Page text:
“Time to Grab the Pancakes!” 84th CSW Commentary

  • Published
  • By Col. Randy B. Tymofichuk
  • 784th Combat Sustainment Group
In the early 1990s I was a young captain at Whiteman AFB, Mo., looking forward to my next dream assignment at Headquarters Strategic Air Command at Offutt AFB, Neb., as an action officer working future requirements. I recall taking a few days to go house hunting and to meet with my new boss. Upon arriving at Bldg. 500 at Offutt, I was told to call back to my home station immediately. When I did, my commander told me to return to base ASAP!

Much to my surprise I returned to Whiteman to an environment where we were standing down from alert after nearly 30 years of vigilant watch and deterrence. The nuclear bomber and missile forces were being told to stand down from alert. I couldn't believe it; this was something I never thought would happen.

Yes, we engaged in the era of détente and we were engaged in Operation Desert Shield/Storm and the world climate was changing. However, we never imagined this would happen; everyone thought SAC would be around forever. Less than a year later we transitioned to what is now known as Air Combat Command, and to a U.S. Air Force war fighting strategy changed to fighting two major theater wars simultaneously, this on top of significant force reductions ... sound familiar?

Guess what? We survived and adapted. We continued to provide our nation with unprecedented war fighting capability as we moved into a uni-polar world with the United States asserting itself as the sole dominant economic and military power.

Yes, I lost out on my dream job as SAC transitioned to Streategic Command, or STRATCOM, and reduced the staff significantly. A majority of the Whiteman staff transferred to Langley AFB, Va., to stand up the nuclear branches in maintenance and operations in our newest major command. We all clearly understood the on-going transformation was much larger than any one of us!

Growing up in rural Montana around many large families, one quickly learned "the time to grab the pancakes is when they are being passed" promoting that sense of taking on the challenge and the opportunity. Today it seems every time we turn around, someone is "passing the pancakes" as we continue to undergo some form of change (Transformation, TF 720, NSPS, Force Shaping, VERA/VSIP, etc).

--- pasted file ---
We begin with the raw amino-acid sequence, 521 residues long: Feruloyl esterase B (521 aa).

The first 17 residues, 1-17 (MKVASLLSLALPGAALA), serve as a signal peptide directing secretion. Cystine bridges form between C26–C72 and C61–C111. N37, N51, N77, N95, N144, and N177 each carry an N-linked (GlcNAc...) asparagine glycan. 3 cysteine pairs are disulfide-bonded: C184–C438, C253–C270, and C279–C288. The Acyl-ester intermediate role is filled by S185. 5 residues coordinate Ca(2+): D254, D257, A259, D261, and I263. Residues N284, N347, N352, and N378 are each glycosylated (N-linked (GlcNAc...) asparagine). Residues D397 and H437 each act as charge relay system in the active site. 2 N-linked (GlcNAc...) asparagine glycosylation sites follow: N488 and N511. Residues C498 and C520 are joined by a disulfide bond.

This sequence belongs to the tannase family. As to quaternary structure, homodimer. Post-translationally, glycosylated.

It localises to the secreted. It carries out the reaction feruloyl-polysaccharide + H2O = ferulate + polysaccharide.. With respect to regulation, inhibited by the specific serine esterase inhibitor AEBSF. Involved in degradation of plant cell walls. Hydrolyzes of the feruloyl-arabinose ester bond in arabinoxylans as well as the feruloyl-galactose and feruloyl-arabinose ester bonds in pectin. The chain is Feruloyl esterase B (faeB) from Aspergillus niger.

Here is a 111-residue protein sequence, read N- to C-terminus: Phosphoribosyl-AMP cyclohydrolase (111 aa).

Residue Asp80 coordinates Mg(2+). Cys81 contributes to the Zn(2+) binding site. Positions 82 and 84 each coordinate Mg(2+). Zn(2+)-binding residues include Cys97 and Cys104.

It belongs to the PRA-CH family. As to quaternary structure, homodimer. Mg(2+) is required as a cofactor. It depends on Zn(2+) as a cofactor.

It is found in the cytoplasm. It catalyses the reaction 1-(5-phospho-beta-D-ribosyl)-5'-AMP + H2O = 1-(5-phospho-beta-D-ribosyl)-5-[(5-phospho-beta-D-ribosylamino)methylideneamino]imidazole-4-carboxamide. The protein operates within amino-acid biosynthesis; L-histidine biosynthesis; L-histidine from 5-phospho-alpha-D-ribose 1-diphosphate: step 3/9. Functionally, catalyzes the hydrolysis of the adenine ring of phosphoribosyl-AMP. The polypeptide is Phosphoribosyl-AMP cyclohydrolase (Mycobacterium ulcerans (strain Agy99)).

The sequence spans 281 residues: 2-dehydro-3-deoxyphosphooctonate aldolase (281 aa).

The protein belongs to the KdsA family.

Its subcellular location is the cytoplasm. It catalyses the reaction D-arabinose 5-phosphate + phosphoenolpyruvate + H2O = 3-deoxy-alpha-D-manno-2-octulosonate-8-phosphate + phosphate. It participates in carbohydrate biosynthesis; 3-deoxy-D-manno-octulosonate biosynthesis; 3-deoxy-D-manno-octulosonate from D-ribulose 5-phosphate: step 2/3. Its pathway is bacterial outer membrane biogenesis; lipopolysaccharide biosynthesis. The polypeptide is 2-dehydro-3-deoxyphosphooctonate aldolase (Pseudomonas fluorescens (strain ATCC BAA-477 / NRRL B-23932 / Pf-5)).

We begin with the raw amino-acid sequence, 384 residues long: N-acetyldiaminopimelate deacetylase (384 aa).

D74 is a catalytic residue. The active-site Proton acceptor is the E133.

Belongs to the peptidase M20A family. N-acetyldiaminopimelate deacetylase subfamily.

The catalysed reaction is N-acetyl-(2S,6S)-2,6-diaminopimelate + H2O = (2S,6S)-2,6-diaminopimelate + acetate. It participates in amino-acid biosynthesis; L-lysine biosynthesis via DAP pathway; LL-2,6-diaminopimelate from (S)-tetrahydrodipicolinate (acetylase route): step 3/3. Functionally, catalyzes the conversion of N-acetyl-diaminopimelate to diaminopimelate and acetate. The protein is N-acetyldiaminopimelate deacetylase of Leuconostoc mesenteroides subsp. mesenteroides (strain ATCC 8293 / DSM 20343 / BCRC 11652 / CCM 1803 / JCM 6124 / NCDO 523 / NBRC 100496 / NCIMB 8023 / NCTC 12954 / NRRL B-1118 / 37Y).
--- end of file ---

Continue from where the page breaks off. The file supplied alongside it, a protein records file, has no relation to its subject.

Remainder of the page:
This is nothing new, ask any old-timer whether they are a civil servant, chief or colonel, and they will tell you their careers are marked with change and they are part of living history. I am sure they will regale you with many stories of "when I was an Airman we used to walk to work, uphill both ways, in knee deep snow." They all survived and because of their commitment and dedication we continue to be the world's greatest Air Force!

Yes, things are a little different today. We have programs to help us "manage change." We are a "nation at war" and our military services are constantly deployed. I don't think any perspective or resistance to accepting change is any different now than it was then. The one constant making this a great Air Force is the relentless commitment to making the mission happen. This has made us extremely unique and, I submit, even more adaptable.

So how do we accept change to make it more palatable? How do we engage to make the change: (1) more tolerable, and, (2) an environment in which we thrive?

We must continue to emphasize our core values, "Integrity first, Service before self and Excellence in all we do" to sustain the fight. Furthermore, we must resolve to do things smarter not harder; remember we claim to be the most technologically advanced service in terms of capability and people. We capitalize on our strengths and continually improve our weaknesses. We don't waste time and energy complaining how bad things are (although our sister services would say it is our given right to whine), we make them better. We help each other succeed in every facet of duty whether it is during a long career in civil service, the military or preparing our folks for the transition into other career opportunities.

Yes, we do not like change ... most folks don't. We like routines, predictability and stability, but we must meet the challenges put before us. Now more than ever, our nation is depending on us to adapt and continue to hold constant on meeting every Air Force mission. Most folks outside the Department of Defense do not see the turmoil we are experiencing; they see stability with a consistent focus on serving our proud nation. Believe me; every person in this Air Force is making a significant impact each and every day.

So, as we continue to march through the times of change, I ask you ... What will you do when the pancakes are being passed? Will you grab one? Or just pass it down the line to the next generation of Airman. Grab one - we owe it to our future!